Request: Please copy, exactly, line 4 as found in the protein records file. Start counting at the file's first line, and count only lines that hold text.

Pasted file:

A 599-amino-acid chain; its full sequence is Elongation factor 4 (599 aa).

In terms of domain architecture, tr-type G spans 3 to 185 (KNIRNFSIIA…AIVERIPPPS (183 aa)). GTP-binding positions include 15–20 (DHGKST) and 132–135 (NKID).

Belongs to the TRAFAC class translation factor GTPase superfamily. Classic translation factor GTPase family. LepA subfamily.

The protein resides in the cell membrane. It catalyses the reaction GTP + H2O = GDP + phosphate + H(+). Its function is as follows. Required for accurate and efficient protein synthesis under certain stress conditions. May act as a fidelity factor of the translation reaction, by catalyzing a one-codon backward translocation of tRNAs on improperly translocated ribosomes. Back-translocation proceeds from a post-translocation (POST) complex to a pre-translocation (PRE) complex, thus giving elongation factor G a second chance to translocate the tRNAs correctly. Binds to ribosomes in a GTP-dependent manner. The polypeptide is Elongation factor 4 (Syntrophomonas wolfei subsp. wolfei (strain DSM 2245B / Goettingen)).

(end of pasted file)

The protein resides in the cell membrane. It catalyses the reaction GTP + H2O = GDP + phosphate + H(+). Its function is as follows. Required for accurate and efficient protein synthesis under certain stress conditions. May act as a fidelity factor of the translation reaction, by catalyzing a one-codon backward translocation of tRNAs on improperly translocated ribosomes. Back-translocation proceeds from a post-translocation (POST) complex to a pre-translocation (PRE) complex, thus giving elongation factor G a second chance to translocate the tRNAs correctly. Binds to ribosomes in a GTP-dependent manner. The polypeptide is Elongation factor 4 (Syntrophomonas wolfei subsp. wolfei (strain DSM 2245B / Goettingen)).